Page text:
I find the Tor network an interesting place.


#13


If you're up for some research it's actually really interesting, the evolution as well as links to Silk Road and the deep web are things that we all should at least be aware of. And it's fun yeah ;)

I find the Tor network an interesting place.

You would

#14

Someone I know has a room full of computers that “mine” Bitcoins. I have no idea how this works or if it is legit, just that they are continually making him a tidy sum.


#15

I still don't understand mining. I'm pretty sure it's getting people's lost bitcoins?

 

 

 

It's basically decentralised, virtual currency. There are now tons of imitations (including the HILARIOUS dogecoin). It has rocketed in popularity, you need a virtual wallet (free) with the codes/algorithms/barcodes etc or else you lose them, there was a story I read about a guy who bought 200 bucks worth about a couple of years ago, kept the code on a removable HDD and threw it out. He is now hiring huge squads of people to comb the landfill for the HDD with the ID which has those bitcoins, now worth ~$800,000 on it.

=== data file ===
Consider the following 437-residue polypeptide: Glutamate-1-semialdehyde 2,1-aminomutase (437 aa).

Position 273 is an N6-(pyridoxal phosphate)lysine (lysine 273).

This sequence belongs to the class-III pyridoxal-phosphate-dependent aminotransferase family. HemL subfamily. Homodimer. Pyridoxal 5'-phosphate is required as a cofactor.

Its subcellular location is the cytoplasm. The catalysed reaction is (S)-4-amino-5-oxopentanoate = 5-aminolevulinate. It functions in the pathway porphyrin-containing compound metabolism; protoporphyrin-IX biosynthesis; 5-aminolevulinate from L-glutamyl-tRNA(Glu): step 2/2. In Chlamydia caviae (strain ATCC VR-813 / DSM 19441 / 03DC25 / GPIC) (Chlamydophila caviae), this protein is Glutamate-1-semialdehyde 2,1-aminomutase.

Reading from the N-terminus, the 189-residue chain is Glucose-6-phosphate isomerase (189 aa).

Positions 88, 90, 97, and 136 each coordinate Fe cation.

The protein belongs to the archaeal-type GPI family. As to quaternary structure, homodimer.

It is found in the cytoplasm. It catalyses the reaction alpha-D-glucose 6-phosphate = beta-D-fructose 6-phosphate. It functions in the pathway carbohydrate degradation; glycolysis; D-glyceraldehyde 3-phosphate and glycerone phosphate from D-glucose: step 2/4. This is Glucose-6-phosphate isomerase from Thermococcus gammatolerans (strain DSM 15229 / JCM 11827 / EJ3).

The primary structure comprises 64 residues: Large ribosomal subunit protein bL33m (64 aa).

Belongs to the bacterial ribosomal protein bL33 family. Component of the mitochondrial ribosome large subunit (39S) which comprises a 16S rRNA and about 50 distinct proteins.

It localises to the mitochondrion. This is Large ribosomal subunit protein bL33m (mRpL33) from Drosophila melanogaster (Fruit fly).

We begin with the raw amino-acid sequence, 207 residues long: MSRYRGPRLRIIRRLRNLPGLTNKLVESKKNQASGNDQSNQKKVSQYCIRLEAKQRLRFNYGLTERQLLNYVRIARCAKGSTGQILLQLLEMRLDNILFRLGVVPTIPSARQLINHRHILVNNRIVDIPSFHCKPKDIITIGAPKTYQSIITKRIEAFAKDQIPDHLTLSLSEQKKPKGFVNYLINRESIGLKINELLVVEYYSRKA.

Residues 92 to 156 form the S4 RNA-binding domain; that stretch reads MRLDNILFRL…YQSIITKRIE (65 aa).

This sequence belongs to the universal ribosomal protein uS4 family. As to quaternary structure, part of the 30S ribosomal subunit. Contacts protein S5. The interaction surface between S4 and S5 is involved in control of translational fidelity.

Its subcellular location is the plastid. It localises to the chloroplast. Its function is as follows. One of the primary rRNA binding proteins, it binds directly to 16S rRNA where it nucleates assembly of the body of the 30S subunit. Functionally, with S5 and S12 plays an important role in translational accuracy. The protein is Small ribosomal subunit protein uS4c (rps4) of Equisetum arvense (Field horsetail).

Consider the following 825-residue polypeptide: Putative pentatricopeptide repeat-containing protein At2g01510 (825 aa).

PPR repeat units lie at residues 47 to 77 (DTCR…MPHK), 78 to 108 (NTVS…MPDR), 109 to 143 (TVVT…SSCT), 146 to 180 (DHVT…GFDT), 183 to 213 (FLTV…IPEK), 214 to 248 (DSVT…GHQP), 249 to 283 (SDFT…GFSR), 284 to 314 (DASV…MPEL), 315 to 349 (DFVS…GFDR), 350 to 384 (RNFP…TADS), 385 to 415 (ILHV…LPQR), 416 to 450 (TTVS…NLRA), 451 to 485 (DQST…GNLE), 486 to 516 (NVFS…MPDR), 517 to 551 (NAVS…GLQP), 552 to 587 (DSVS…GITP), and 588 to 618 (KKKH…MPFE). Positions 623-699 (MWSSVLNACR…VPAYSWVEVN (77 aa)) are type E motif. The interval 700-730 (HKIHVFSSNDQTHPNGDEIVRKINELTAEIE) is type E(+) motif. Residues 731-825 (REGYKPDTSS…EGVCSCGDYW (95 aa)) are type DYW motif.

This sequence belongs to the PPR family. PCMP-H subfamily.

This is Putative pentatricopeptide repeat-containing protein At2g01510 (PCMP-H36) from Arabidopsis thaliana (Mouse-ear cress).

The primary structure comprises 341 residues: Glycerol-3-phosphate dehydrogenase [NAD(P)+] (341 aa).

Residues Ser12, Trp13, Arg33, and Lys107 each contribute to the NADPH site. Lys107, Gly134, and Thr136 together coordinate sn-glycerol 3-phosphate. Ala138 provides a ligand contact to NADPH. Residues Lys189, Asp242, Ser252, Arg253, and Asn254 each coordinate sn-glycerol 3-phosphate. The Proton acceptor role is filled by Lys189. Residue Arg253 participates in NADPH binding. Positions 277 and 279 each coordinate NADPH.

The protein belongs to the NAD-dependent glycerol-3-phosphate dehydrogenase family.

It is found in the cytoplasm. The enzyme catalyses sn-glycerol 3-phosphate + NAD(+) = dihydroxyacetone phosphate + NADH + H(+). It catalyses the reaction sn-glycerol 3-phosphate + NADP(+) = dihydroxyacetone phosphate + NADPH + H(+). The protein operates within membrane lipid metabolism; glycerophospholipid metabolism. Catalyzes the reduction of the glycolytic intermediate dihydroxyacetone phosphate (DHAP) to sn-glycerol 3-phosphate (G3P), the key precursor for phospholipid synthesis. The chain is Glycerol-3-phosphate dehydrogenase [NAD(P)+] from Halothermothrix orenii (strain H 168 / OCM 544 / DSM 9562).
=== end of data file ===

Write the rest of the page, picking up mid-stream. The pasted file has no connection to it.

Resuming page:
The Winklevoss twins own like 20% of all bitcoins in circulation or something.


Nice Wikipedia research Peeto...

 

wat?


#16

All good buddy, was just stirring. I just Googled bitcoin again to remind myself why I don’t understand it.

Your post was very similar to the Wikipedia article… Not that there’s anything wrong with that.


#17

Correctly quoting is a legal imperative!


#18

I still don't understand mining. I'm pretty sure it's getting people's lost bitcoins?
 
 

It's basically decentralised, virtual currency. There are now tons of imitations (including the HILARIOUS dogecoin). It has rocketed in popularity, you need a virtual wallet (free) with the codes/algorithms/barcodes etc or else you lose them, there was a story I read about a guy who bought 200 bucks worth about a couple of years ago, kept the code on a removable HDD and threw it out. He is now hiring huge squads of people to comb the landfill for the HDD with the ID which has those bitcoins, now worth ~$800,000 on it.